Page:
In today’s reading from John’s gospel, the cure of the paralyzed man at the pool of Bethsaida sets off criticism of Jesus by Jerusalem’s leaders who accuse him of working on the Sabbath. Others before questioned their absolute proscription of Sabbath work; God, after all, maintained creation on the Sabbath, babies were born, people died, God passed judgment on that day.
But now the leaders make a greater charge– Jesus claimed to be God’s Son, saying he continued his Father’s work; he had power over life and death; he will judge the living and the dead. These are divine powers. Jesus claims to be God’s unique Son, true God, true man.
“Who do you say I am?” is a question Jesus raised then and he asks us now. That’s a question our readings from John’s gospel asks through the remainder of this week and into Holy Week.
Our readings and prayers this week recognize that God gives the gift of faith and restores it in us; John’s gospel, read from now on till after Easter at Mass, reminds us of that. The man waiting for 38 years at the pool of Bethesda, the man born blind, Nicodemus in the dark, Lazarus in the tomb are signs of the helplessness of humanity that waits for the life-giving Word of God. God alone makes the weak strong and those who have nothing live.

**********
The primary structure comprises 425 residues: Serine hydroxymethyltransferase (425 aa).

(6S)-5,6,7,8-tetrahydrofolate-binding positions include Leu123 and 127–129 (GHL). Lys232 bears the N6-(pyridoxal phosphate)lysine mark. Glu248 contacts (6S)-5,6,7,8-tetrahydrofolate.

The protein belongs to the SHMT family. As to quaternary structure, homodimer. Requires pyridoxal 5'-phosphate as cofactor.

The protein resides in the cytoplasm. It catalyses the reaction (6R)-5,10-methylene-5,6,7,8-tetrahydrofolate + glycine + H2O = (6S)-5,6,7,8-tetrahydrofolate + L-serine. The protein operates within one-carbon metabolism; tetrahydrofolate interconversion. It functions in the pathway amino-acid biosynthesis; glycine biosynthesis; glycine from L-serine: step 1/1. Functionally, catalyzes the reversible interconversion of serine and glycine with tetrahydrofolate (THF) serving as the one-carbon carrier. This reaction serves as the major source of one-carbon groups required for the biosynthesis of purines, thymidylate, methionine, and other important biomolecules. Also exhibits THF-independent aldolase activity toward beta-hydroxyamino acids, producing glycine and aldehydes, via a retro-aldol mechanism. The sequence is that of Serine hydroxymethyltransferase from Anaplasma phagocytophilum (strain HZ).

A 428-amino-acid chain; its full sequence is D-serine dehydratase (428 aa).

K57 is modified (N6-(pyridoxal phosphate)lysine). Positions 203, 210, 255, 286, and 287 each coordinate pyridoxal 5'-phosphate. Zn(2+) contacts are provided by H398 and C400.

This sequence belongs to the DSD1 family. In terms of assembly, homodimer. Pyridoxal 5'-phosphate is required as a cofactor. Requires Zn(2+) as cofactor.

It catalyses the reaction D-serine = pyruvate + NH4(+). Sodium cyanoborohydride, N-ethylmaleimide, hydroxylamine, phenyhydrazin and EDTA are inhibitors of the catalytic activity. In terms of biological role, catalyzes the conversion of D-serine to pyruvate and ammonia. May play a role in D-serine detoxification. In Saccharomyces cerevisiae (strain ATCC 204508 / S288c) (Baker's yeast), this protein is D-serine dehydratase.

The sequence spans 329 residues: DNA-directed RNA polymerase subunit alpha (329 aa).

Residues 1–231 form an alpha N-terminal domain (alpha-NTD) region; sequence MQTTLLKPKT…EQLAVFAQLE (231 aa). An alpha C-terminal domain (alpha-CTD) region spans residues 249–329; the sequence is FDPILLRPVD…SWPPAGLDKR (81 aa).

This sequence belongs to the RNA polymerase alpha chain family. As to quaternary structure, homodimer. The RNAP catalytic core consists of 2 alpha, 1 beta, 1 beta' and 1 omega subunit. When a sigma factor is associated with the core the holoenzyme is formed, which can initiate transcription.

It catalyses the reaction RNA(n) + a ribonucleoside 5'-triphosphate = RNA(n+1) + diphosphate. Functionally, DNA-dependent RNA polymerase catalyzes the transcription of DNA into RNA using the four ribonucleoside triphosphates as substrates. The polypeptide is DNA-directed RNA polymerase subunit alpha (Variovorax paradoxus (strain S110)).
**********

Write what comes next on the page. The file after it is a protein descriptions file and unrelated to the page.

Waters from the temple flow through the world, yesterday’s reading from Ezechiel says. We’re not meant to be a small church.
Wednesday of the 4th week of Lent was an important day for the early church in Rome which met today at the church of St. Paul Outside the Walls with its catechumens preparing for baptism at Easter. A cross was traced on their foreheads. They were given the Apostles’ Creed and told to memorize it and reflect on it as a summary of faith. They were also given the Our Father to be prayed as their basic prayer.
I believe you are God’s Son,
true God from true God,
I believe you have come to save us.
For Morning and Evening Prayers today.